TAU discovery: Excess protein linked to Alzheimer's must be prevented before it accumulates on brain

TAU discovery Excess pr

elzheimer team fit doctor 248.88 (photo credit: Courtesy Michal Ben Ami)
elzheimer team fit doctor 248.88
(photo credit: Courtesy Michal Ben Ami)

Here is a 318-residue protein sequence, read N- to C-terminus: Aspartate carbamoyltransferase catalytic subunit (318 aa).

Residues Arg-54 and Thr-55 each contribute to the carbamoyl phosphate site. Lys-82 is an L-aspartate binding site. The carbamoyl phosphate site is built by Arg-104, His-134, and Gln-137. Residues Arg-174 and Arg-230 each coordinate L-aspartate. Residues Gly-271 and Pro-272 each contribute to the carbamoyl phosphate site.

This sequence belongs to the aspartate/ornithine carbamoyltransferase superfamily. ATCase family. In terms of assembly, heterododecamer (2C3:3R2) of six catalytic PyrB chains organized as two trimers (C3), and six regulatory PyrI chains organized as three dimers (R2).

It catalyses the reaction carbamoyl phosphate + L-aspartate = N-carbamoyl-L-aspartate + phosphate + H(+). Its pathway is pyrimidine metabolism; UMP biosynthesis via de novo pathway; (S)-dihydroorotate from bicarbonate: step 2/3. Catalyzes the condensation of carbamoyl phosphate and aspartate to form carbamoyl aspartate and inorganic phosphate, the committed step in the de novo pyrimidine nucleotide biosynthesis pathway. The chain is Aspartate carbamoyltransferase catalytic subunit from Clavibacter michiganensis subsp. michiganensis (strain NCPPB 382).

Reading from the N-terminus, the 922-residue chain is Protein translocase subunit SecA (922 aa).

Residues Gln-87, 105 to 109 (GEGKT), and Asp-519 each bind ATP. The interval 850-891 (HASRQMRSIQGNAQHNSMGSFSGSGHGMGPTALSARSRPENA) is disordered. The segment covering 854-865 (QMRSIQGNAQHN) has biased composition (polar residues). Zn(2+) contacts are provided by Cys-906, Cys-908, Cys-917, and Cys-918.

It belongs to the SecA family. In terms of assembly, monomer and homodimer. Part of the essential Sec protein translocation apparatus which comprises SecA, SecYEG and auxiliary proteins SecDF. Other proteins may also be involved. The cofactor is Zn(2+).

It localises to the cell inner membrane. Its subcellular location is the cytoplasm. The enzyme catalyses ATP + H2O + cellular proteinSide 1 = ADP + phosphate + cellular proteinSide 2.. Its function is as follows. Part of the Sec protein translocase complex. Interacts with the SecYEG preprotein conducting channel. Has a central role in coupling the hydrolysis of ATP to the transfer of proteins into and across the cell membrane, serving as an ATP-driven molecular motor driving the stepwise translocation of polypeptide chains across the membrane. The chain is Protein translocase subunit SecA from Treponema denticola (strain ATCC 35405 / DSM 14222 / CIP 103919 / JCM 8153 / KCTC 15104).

Finding a treatment for Alzheimer's disease will be considerably more difficult than previously thought, now that a physiologist at Tel Aviv University's Sackler Faculty of Medicine has found that the formation of excess beta amyloid protein on the brain has to be prevented; simply removing it will not help. Once the protein is accumulated, Dr. Inna Slutsky found, it was too late to reverse the process and remove the beta amyloid, so the initiation process must be understood before effective drugs could be developed. Writing in the latest issue of the prestigious journal Nature Neuroscience, Slutsky reported that she and her team had discovered the cellular mechanism by which the protein functions in the brain. Although the connection between an excess of beta amyloid as tangles among the neurons and Alzheimer's has been known for some time, the team found that the protein has an important role in transmitting information among neurons in a healthy brain - thus a shortage of beta amyloid can be as dangerous as an excess is. Beta amyloid was found to regulate the transfer of electrical signals between the synapses (gaps between neurons) in the hippocampus, the brain region responsible for learning and memory. Slutsky, working with her students Efrat Abramov, Iftach Dolev, Hila Fogel and Eyal Ruff, in cooperation with Dr. Guiseppe Ciccotosto of the University of Melbourne, said beta amyloid is not - as previously thought - a toxic substance. "It is a neuroimmodulator," said Slutsky, who told The Jerusalem Post on Sunday that their just-published article is "our first paper since I opened my lab three years ago." She came on aliya from the former Soviet Union in 1990 and received all her university education at the Hebrew University, doing post-doctoral work at the Massachusetts Institute of Technology, she said. "We want to further understand the mechanism of what we have discovered," she continued. "Then we hope that could lead to the development of drugs that could prevent the formation of too much protein, rather than just destroy it." Alzheimer's disease is a brain disorder named for German physician Alois Alzheimer, who first described it in 1906. It is a fatal and progressive disease whose prevalence is growing significantly with the aging of the population and is among the top eight causes of death. The latest Israeli personality whose Alzheimer's disease was disclosed is Yaffa Yarkoni, the great songstress, who - according to her daughter - has had the dementia for the last eight years and is currently oblivious to the fact that she was a singer at all. The TAU team found that an increase in the concentration of the protein leads to a decline in the number of synapses and harm to the cellular process (called synaptic plasticity) responsible for learning and memory. They proved that beta amyloid has an important physiological role in transmitting information in neural networks. "To our surprise, we found that a significant decline in the concentration of the protein also harms the cellular function responsible for learning and memory. Thus there must be an optimal concentration of beta amyloid so that data can be transferred and processed properly, while too much or too little disrupts the process," said Slutsky. Most research on the influence of beta amyloid has been carried out until now on transgenetic mice in whose brains more of the protein is produced. But Slutsky said these posed problems: They did not make it possible to study the preliminary processes that cause Alzheimer's because the protein began appearing during the mice's early stages of development. In addition, they are relevant to only one type of dementia - that with a family history that begins at a relatively young age and is due to genetic mutations. But the genetic type is relevant only to one percent of all Alzheimer's cases. Sporadic cases that appear later may come from harm to the apparatus in which the protein breaks down, rather than is overproduced. So the team chose a different technique. Instead of raising mice with a high production of beta amyloid, they halted the production of an enzyme named neprilysin, which helps break down the protein.